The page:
The long-term consequences of central banks’ unprecedented stimulus measures are unknown. Initially designed to pull the advanced economies away from disaster caused by the financial crisis in 2008, the unconventional monetary policies, zero, and negative interest rates now pose substantial downside risks to investors.
Central banks in Europe and Japan have moved their benchmark interest rates below zero. This, combined with investors’ ravenous appetite for bonds, has pushed the yields of more than $10tn of sovereign debt into negative territory. This is costing investors billions of dollars and forcing many to buy increasingly longer-dated or more lowly rated bonds that still offer positive yields — and has sparked concerns that investors could be exposed to painful losses if yields, which move inversely to prices, snap back up…Even a relatively modest rise in yields could cost investors dearly. Goldman Sachs recently estimated that an unexpected 1 percentage point rise in US Treasury yields would trigger $1tn of losses, exceeding the financial crisis losses from mortgage-backed bonds.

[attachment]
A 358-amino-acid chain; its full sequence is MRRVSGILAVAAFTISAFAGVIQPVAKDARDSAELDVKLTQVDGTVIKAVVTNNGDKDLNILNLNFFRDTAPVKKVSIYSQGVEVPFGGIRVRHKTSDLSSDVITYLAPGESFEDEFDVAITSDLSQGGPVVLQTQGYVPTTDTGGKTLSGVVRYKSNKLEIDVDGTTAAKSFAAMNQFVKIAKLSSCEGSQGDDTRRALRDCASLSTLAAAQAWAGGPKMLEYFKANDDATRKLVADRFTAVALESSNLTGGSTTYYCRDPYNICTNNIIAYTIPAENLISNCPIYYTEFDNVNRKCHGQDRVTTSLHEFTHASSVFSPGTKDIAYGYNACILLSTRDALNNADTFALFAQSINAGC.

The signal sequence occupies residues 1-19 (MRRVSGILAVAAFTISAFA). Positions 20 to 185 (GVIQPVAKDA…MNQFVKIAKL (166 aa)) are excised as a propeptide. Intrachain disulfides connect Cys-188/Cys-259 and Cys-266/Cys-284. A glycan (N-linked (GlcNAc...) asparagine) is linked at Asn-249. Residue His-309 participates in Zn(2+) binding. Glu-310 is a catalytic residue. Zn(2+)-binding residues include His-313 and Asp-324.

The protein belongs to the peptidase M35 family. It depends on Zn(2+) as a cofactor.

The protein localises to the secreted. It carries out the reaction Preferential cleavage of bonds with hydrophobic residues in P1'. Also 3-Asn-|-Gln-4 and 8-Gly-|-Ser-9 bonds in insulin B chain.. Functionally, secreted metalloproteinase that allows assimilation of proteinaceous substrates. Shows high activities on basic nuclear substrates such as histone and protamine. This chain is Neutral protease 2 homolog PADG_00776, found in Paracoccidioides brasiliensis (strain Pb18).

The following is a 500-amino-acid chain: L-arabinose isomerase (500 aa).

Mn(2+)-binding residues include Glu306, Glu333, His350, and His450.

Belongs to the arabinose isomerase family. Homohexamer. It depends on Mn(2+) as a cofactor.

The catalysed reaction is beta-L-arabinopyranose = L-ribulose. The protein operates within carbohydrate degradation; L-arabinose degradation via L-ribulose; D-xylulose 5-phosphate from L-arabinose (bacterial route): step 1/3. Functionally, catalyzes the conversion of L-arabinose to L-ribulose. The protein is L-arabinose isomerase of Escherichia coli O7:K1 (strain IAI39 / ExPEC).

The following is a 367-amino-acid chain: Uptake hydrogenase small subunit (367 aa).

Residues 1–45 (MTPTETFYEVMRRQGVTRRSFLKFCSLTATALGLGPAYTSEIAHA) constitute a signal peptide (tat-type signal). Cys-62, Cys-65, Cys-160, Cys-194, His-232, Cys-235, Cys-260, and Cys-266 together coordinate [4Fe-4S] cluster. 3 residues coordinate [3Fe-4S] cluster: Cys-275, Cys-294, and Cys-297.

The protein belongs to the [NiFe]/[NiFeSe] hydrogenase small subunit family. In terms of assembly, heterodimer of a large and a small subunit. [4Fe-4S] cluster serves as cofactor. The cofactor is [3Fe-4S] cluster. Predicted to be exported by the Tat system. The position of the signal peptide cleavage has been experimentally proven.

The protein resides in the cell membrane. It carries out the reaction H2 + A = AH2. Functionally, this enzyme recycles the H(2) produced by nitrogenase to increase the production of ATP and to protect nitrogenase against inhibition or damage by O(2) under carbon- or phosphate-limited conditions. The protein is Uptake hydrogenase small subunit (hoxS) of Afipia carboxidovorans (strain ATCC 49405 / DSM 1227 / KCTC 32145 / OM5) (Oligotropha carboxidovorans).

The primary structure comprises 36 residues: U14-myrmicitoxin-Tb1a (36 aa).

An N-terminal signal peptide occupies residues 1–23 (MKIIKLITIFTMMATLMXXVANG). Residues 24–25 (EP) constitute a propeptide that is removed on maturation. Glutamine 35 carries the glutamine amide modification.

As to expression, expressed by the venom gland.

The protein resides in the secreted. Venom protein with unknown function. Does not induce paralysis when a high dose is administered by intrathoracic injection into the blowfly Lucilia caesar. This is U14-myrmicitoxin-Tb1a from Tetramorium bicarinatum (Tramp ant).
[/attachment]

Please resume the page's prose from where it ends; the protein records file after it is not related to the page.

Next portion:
Away from the advanced economies of Europe and Asia, on this side of the ocean, while trying to normalize rates, the Fed has not fully terminated its $2.3 trillion asset purchase program, QE, which was designed to put downward pressure on short-term yields. The Federal Reserve still rolls over mature paper and purchases treasuries with the interest it earns.
“The Fed tightening gave us little worry, but the unwind of the balance sheet gives us major worries,” said Mark MacQueen, co-founder of Sage Advisory Services Ltd., which manages $12 billion in Austin, Texas. “The Fed is keenly aware that the balance sheet has a much greater impact on the overall yield levels in the markets going forward than raising rates.”
Let’s Make a Deal: Less Return With More Investment Risk
Crazy, right? But that’s where we are now. From ancient times to the present, average interest rates have never been this low. Through plagues, overthrowing of monarchs, wars, and all of histories asset bubbles, interest rates have been solidly positive, until now.
One thing is certain. The process of returning to conventional monetary policies is untested. As a value investor, I’m making sure, as much as I can, that my portfolio is stress-tested for this new paradigm; an environment where relative risk is a justification, for many investors, to reach for yield with increasingly smaller returns.
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